The criminal amendment bill passed by Parliament later that year, however, retained the old understanding of rape as perpetrated by men on women.
The Census of India does not collect data on transgenders, but the 2011 Census, for the first time, included ‘other’ as a third gender. This indicated an estimated 487,803 transgender people in India, with the largest number in Uttar Pradesh, at 137,465.
‘I Reported A Rape, Then A Policemen Raped Me’
A was raped over and over for nearly three months until she mustered the courage to approach the police.
Almost every week, her landlord would offer her dinner and drinks that she would decline, but the abuse continued as long as she was unable to pay the rent, she said.
After about three months, she found work as an office helper with a non-profit, and managed to pay her outstanding rent a few weeks later. “That’s when he turned abusive and raped me again,” she said. “The next morning I decided to go to the police.”
At the time, she had not come out as a trans person yet. She still wore trousers and shirts, she said. “But my gestures, body language and the way I spoke were enough to identify my sexuality.”
At the police station, she said, she was humiliated and mocked.
“As soon as I entered the local police station, one of the men started singing songs, while a few just stared at me,” she said. She walked up to a policeman who appeared to be older than the others and said she wanted to file a report of rape.
“They asked me to repeat what I had said,” she said, “and then almost everybody laughed out loud.” Humiliated and afraid, she was about to leave when one of the policemen offered to visit the house and meet the landlord to help her.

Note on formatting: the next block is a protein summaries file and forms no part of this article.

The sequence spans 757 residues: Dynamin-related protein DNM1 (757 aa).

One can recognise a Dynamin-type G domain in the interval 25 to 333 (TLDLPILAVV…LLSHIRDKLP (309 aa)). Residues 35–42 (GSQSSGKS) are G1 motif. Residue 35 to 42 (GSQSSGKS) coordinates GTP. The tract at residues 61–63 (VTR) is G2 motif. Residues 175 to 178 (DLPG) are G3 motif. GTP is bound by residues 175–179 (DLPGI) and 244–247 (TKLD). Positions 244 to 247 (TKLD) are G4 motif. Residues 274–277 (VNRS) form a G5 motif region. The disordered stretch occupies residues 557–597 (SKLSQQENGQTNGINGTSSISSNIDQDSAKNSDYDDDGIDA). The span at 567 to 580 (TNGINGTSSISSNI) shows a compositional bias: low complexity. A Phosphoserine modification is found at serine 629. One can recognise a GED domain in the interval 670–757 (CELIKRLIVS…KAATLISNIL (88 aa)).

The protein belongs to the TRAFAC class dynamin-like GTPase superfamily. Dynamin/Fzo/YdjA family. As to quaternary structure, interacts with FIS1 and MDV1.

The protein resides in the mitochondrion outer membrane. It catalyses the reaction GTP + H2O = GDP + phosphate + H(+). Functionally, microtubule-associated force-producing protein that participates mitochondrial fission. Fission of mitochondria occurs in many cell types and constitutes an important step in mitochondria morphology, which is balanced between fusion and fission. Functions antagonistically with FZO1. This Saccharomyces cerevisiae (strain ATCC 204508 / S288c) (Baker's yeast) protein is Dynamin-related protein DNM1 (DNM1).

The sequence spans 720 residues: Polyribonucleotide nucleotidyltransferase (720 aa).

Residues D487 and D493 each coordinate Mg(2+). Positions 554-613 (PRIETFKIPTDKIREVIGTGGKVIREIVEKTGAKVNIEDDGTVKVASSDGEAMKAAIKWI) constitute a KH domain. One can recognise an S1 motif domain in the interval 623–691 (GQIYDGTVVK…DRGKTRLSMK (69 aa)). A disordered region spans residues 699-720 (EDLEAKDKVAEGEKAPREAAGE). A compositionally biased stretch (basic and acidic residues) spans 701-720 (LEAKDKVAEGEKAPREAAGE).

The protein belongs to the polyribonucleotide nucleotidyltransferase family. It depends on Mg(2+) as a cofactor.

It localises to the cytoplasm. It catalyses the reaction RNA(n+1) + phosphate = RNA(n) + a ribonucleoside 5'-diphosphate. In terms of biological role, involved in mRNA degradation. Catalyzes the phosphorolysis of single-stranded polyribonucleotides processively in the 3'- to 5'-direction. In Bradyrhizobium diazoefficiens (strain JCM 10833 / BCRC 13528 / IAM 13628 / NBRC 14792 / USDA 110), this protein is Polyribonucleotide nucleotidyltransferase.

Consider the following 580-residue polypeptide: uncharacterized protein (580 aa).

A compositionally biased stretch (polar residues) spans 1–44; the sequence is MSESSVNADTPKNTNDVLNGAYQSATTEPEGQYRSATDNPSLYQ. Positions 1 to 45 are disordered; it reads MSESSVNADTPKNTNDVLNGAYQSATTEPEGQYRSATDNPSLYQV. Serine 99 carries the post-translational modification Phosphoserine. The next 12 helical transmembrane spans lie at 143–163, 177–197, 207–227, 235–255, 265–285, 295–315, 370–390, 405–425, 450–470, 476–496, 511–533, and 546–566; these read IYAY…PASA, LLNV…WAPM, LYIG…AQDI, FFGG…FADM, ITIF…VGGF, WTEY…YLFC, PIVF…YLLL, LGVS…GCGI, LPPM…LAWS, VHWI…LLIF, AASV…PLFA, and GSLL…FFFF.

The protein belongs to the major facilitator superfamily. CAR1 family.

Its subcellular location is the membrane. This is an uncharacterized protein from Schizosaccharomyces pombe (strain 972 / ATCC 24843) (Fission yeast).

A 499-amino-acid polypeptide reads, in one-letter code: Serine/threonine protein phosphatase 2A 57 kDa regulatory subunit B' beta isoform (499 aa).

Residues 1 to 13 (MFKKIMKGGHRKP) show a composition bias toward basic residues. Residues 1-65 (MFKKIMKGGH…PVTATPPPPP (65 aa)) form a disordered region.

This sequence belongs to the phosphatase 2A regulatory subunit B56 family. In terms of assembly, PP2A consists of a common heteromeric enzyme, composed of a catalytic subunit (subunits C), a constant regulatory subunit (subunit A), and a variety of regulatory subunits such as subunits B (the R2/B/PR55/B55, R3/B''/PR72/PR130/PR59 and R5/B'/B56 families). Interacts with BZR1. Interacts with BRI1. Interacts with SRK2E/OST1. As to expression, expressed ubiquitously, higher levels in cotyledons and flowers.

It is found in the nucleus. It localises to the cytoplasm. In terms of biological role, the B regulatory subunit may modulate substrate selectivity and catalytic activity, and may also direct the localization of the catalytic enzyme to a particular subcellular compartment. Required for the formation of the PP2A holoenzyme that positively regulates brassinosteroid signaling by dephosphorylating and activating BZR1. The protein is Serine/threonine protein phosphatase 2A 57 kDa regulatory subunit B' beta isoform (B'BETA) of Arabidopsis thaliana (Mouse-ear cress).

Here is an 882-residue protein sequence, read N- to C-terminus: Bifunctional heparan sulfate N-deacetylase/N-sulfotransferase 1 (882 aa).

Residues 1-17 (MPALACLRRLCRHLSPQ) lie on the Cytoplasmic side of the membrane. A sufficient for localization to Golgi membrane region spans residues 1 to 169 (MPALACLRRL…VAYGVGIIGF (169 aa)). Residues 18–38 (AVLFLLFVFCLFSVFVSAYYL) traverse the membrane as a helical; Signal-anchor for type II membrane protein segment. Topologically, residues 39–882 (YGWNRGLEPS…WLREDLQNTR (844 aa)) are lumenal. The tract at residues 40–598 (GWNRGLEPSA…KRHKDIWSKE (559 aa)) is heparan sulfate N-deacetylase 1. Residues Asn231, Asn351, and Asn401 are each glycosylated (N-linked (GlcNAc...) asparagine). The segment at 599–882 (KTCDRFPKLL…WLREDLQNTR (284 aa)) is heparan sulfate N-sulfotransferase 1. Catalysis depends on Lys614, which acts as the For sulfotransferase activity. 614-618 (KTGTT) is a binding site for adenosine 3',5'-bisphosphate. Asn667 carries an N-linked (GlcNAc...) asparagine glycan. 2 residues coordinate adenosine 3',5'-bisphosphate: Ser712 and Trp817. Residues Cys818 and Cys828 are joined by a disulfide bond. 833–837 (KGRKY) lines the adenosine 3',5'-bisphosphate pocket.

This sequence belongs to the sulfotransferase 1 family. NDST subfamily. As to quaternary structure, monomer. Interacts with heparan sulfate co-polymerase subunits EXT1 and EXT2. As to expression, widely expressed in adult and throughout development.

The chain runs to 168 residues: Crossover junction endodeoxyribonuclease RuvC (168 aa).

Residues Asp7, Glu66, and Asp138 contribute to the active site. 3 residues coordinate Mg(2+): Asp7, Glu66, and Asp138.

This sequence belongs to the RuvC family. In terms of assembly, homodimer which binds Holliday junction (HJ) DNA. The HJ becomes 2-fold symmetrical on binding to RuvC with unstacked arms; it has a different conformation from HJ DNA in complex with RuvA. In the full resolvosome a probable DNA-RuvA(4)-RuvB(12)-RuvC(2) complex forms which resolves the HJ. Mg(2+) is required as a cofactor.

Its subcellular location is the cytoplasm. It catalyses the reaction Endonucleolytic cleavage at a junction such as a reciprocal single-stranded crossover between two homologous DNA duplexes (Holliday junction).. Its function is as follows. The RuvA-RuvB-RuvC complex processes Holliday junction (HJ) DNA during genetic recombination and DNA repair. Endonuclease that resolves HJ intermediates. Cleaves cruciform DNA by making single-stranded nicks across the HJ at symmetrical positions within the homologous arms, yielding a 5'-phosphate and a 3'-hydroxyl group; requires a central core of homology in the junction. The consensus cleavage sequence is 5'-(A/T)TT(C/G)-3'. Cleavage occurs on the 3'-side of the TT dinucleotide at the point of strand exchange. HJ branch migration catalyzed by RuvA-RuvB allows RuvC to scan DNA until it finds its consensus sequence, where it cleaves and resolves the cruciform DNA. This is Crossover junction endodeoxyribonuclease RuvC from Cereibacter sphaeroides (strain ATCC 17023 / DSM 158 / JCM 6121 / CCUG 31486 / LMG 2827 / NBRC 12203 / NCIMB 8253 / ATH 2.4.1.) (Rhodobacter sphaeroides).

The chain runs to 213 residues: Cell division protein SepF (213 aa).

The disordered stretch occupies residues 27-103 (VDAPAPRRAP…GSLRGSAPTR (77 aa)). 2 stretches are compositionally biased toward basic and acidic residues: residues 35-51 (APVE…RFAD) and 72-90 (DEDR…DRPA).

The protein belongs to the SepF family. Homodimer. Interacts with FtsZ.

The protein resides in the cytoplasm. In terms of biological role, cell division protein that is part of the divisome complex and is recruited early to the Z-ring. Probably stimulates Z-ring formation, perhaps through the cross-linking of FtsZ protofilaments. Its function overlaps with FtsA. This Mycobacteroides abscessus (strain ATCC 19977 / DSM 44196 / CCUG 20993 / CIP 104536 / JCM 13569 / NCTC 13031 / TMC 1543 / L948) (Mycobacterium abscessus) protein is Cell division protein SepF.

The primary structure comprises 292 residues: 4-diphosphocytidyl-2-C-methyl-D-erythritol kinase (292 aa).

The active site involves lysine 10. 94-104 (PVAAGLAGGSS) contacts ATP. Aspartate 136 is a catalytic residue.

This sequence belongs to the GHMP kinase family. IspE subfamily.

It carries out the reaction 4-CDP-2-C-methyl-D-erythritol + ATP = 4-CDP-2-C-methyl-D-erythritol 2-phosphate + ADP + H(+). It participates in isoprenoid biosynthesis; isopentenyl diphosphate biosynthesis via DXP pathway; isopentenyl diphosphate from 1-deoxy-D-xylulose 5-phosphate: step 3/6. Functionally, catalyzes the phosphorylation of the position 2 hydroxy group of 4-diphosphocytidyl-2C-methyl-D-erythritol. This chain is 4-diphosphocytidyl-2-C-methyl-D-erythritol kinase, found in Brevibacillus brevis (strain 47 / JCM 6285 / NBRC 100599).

According to A, she was raped by the policeman in her landlord’s home the following day. Fearful that he would hit her, she did not resist.
Under section 376 (2) of the IPC, a police officer who commits rape is liable to be sentenced to rigorous imprisonment for 10 years or more. But A could not return to the police station.
The policeman told her to never come to the police station again. She obeyed. “Being in a new city and challenging the ego of a policeman was something I could never think of doing,” she said.
For weeks, she had thoughts of harming herself, until she finally moved in with other trans people, leaving her landlord’s house. “I felt much safer then," said A, who works with a non-profit that spreads awareness in the trans community about safe sex and HIV-testing.
Forced Into Sex Work By Financial Distress, Gang-Raped By Clients
B, 32, used to sing ‘badhai’ (singing and dancing at celebrations, a traditional occupation for India’s transgender community) to make ends meet, but the series of lockdowns imposed to stop the spread of Covid-19 in India from March 2020 onwards pushed her into the flesh trade, she told Article 14.
“I now depend more on my regular clients (for sex work) than on badhai for survival,” she said. This change occurred over the course of a year, after she was introduced to sex work by a friend, during the first lockdown.
“She saw me struggling to afford two meals a day and got me a client who paid me Rs 500,” she said. “That was the first time I was paid for sex.”
B lives in a rented house in Varanasi with four friends, all transgenders.
Around 15 months ago, B was gang-raped by her clients. She tried to file a police complaint, but said she was instead mocked and threatened at the police station.
The incident occurred in a hotel room where her client was staying. When she arrived, there were two young men waiting. A third man arrived shortly thereafter.